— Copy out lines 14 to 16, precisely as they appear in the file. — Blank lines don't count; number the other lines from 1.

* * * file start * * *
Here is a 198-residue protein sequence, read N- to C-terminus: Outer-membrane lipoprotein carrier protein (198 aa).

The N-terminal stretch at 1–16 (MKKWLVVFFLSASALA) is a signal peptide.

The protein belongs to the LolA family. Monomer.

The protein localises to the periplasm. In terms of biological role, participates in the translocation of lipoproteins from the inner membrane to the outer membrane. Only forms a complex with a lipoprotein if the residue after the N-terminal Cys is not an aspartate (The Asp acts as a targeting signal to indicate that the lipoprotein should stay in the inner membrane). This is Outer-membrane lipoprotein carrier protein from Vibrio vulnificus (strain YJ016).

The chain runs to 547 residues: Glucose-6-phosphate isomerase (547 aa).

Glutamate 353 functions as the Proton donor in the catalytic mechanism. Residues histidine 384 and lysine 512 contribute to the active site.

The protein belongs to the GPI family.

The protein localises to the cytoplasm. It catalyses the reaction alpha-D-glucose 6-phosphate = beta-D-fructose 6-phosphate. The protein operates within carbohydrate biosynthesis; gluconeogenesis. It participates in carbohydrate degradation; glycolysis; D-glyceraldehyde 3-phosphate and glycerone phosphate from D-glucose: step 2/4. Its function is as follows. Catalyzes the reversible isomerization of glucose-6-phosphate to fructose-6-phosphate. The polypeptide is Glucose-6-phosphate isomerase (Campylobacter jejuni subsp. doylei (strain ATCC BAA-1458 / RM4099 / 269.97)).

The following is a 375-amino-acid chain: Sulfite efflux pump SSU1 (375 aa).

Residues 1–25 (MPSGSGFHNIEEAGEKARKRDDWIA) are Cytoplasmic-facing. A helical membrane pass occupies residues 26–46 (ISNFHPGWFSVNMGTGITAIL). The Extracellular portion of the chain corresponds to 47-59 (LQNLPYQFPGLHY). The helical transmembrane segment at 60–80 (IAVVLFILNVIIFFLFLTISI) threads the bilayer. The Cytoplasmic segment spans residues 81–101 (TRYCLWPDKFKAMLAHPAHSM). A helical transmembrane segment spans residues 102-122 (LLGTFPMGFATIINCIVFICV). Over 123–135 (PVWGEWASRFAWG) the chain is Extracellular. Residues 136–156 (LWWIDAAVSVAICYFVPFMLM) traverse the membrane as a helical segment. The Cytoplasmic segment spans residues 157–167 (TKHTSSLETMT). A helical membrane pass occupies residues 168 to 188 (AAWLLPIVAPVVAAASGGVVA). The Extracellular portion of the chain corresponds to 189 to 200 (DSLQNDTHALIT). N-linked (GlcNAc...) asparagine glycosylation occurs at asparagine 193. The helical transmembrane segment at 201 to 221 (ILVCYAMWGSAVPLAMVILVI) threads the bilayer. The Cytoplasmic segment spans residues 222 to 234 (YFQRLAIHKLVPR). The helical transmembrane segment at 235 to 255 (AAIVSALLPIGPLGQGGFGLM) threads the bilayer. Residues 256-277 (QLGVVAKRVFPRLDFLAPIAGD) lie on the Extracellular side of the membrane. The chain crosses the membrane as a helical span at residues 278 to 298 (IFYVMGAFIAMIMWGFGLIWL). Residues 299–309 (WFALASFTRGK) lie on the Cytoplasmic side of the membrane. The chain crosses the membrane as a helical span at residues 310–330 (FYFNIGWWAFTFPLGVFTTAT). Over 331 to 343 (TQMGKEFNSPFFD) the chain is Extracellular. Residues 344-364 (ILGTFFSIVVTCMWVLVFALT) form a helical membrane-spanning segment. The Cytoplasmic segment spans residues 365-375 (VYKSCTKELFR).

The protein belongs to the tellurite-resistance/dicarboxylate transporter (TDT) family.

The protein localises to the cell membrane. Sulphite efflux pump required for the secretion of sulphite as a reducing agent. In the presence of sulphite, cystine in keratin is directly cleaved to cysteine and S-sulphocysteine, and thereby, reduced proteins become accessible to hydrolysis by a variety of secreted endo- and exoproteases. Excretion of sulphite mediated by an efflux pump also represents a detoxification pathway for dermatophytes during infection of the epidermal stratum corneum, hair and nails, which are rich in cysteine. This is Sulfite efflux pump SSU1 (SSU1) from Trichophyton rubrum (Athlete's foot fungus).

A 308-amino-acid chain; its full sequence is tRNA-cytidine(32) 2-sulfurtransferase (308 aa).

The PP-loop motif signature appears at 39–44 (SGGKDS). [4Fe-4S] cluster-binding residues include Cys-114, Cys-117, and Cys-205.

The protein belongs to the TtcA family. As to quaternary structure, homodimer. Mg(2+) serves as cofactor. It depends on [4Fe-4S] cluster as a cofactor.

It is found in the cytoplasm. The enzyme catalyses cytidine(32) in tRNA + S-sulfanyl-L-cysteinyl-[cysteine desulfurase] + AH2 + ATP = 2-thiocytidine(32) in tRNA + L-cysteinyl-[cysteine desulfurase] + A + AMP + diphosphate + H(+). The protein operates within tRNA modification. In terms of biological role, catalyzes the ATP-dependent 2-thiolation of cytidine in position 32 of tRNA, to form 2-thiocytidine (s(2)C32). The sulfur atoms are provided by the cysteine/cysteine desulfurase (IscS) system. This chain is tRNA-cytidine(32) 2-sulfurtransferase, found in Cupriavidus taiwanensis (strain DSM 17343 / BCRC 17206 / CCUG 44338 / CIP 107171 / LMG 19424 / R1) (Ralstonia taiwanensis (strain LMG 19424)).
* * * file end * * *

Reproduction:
The PP-loop motif signature appears at 39–44 (SGGKDS). [4Fe-4S] cluster-binding residues include Cys-114, Cys-117, and Cys-205.

The protein belongs to the TtcA family. As to quaternary structure, homodimer. Mg(2+) serves as cofactor. It depends on [4Fe-4S] cluster as a cofactor.

It is found in the cytoplasm. The enzyme catalyses cytidine(32) in tRNA + S-sulfanyl-L-cysteinyl-[cysteine desulfurase] + AH2 + ATP = 2-thiocytidine(32) in tRNA + L-cysteinyl-[cysteine desulfurase] + A + AMP + diphosphate + H(+). The protein operates within tRNA modification. In terms of biological role, catalyzes the ATP-dependent 2-thiolation of cytidine in position 32 of tRNA, to form 2-thiocytidine (s(2)C32). The sulfur atoms are provided by the cysteine/cysteine desulfurase (IscS) system. This chain is tRNA-cytidine(32) 2-sulfurtransferase, found in Cupriavidus taiwanensis (strain DSM 17343 / BCRC 17206 / CCUG 44338 / CIP 107171 / LMG 19424 / R1) (Ralstonia taiwanensis (strain LMG 19424)).